Thanks for the input everybody. Having an old house means finding creative solutions sometimes, as much as that pains me to say it. Might have a closer look at Gary's solution.
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Old 12-18-2013, 08:26 AM   #7
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Double top plate joint is unsupported, sagging.


isn't it headered at the rim joist running over the double plates, doubled up rim joist possibly over the window. no need for a header in that case...
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Old 12-18-2013, 08:45 AM   #8
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Double top plate joint is unsupported, sagging.


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Originally Posted by hand drive View Post
isn't it headered at the rim joist running over the double plates, doubled up rim joist possibly over the window. no need for a header in that case...
Sorry for jumping in on this question. Just my observation...

If you look closely, those are 2x4 walls, and you can see the joists resting on the top plates (with more than 1/2" bearing). That can only mean there's a single rim joist.
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Old 12-18-2013, 08:50 AM   #9
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Double top plate joint is unsupported, sagging.


Quote:
Originally Posted by Gary in WA View Post
Support the joists, cut back the drywall to work, measure/cut the joists back for two more joists sandwiched to the rim- nailing each at install, add the hangers and some lag bolts and construction adhesive to make a single header.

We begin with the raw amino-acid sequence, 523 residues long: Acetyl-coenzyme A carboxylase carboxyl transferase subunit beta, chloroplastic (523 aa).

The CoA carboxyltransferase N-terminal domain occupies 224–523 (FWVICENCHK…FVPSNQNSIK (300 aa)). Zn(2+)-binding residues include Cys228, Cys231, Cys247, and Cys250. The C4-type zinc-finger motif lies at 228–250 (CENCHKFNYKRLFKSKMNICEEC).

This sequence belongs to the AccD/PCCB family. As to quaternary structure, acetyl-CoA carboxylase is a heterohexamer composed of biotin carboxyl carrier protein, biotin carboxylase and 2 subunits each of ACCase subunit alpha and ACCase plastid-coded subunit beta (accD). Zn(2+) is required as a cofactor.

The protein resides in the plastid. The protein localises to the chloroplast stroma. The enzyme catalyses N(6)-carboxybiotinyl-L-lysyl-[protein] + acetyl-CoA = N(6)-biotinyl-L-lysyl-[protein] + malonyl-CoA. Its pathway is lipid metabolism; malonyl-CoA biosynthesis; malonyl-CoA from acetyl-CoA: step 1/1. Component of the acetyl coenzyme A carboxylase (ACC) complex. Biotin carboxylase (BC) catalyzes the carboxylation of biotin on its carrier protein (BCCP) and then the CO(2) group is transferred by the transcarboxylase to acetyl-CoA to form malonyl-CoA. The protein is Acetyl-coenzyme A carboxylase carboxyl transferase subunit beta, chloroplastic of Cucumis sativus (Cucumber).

Brilliant idea! That's for sure the ticket.
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Old 12-18-2013, 10:58 AM   #10
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Double top plate joint is unsupported, sagging.


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Originally Posted by concretemasonry View Post
Anti -

That is a poor excuse. Just because it has lasted a few years does not mean it is safe. What if the floors above were ever loaded to code loads now what would happen? If it already showing movement, it is not right.

Judging by the photo there are already some questions on the continuity and connections if it is a bearing wall

Maybe someone could say the owners were just lucky.
You're assuming that the wall above is load bearing, which we don't know.
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Old 12-18-2013, 11:01 AM   #11
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Double top plate joint is unsupported, sagging.


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You're assuming that the wall above is load bearing, which we don't know.
The picture shows joists bearing on the wall. That makes it a load bearing wall.
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Old 12-18-2013, 11:08 AM   #12
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Double top plate joint is unsupported, sagging.


Your right, I need better eyes, monitor, glasses and a photo to look at.

I do know what a load bearing wall is.
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Old 12-18-2013, 12:40 PM   #13
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Double top plate joint is unsupported, sagging.


If you remove the long window, put a support in the center, and then put a narrower window on either side of the center support, that will go a long way towards stiffening up the double top plate.